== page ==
Ah, yes the beautiful V10s. Engines that could rev up to a banshee-like 20 thousand rpm. These engines, to most fans these days, represent the absolute pinnacle of modern F1. They were the only engines that could provide the thrill that was expected of a F1 race, and the only ones that could satisfy the fans. As to the technical aspects of these engines? Well, I already mentioned that they revved at 20,000rpm when pushed to the limit, which resulted in 1000bhp. That is a massive number, and this engine is relatively light, especially when I compare it to the V6s. I'll get back to that, but the main advantage of the V10 to me is the lightweight nature of the engine, because it gives the car better acceleration at higher speeds.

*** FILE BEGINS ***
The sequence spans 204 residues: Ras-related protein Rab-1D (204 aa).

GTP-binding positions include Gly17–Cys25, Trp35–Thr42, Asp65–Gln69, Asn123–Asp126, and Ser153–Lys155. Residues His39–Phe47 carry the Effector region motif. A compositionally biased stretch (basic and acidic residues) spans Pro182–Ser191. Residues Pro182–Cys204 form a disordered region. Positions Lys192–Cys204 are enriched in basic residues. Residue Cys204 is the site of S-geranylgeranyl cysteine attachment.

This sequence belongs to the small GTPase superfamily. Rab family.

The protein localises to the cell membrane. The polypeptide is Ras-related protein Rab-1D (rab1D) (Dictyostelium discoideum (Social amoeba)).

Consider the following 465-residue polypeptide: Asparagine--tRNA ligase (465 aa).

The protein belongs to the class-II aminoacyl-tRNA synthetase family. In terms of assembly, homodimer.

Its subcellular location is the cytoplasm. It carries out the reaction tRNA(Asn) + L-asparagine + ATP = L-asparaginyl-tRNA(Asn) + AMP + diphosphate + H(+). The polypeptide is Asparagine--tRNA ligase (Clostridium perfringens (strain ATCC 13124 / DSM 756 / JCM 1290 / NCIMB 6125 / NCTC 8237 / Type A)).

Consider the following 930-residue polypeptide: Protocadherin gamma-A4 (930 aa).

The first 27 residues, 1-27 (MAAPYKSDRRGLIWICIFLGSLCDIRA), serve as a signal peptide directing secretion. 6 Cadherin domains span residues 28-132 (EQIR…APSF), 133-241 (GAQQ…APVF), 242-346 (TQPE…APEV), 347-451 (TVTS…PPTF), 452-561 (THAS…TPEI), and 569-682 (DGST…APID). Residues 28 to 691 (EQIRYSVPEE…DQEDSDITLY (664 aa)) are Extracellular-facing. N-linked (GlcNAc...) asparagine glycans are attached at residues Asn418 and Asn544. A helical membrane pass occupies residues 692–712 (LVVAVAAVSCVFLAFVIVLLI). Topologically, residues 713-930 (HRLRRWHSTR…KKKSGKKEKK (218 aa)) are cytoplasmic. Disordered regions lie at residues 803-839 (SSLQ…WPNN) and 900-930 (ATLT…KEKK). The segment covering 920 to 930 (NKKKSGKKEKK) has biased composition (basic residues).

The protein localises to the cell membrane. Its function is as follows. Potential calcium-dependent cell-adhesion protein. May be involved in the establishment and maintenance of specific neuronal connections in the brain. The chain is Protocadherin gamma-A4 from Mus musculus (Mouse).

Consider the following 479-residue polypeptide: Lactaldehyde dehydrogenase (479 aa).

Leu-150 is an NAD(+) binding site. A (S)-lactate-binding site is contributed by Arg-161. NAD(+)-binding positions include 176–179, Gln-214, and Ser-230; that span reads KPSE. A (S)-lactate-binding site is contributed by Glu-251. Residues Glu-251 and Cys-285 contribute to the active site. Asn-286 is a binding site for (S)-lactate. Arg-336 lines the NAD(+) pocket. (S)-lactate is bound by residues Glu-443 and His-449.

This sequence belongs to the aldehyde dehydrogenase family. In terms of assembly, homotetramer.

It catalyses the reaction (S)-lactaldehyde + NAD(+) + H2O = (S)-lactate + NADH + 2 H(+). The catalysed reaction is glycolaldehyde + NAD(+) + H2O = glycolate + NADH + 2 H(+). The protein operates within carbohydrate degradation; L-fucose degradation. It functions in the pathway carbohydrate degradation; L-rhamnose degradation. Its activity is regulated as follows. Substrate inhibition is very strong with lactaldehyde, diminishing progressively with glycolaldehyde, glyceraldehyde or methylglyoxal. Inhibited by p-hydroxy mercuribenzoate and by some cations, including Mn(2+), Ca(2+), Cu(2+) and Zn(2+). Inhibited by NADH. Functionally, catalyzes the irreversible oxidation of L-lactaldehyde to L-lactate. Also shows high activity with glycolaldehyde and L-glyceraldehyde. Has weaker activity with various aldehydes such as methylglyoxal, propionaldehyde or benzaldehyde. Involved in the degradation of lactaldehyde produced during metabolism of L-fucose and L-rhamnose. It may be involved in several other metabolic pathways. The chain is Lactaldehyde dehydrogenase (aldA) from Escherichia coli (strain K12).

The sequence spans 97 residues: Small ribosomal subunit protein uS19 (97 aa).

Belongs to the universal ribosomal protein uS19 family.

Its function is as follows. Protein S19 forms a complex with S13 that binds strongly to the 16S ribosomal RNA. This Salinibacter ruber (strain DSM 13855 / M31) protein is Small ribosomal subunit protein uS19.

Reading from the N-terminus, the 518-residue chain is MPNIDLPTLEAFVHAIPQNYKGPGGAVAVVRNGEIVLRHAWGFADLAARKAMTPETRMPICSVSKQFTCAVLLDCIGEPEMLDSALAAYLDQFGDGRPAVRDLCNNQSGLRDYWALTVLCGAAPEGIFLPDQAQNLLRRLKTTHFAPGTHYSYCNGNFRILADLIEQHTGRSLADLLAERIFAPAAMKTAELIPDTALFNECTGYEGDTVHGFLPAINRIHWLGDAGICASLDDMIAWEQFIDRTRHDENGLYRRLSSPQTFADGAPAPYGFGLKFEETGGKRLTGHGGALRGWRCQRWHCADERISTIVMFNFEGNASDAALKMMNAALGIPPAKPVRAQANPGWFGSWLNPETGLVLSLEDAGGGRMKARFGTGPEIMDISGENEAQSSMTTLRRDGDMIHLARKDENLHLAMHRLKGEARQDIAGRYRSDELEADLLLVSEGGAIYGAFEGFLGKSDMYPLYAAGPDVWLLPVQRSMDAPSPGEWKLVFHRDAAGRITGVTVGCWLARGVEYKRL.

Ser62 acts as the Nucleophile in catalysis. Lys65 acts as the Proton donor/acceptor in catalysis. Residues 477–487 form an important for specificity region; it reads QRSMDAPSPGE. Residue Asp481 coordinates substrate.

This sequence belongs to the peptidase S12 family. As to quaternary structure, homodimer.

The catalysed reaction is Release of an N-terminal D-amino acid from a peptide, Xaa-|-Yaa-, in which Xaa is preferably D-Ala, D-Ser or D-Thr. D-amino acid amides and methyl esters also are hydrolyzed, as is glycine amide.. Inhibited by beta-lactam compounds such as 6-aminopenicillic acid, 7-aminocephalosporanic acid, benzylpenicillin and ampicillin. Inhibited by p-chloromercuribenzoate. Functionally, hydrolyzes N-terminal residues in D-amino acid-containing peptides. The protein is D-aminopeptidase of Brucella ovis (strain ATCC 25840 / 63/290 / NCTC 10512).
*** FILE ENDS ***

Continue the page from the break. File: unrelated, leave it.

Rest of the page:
The 1.6L V6 turbo-hybrids
From a technical standpoint, these are the more impressive engines to me. It takes some serious engineering to make a hybrid powertrain both powerful and reliable enough for a F1 car. The 1.6L V6 turbocharged(V6t) engines have a rev limit of around 15,000 rpm, meaning they are relatively quiet. This is the main problem fans have with the V6s, they are just way too quiet, especially for a F1 car. But I'm not interested in the fans' complaints. I care about performance and I want the best of the best for my car.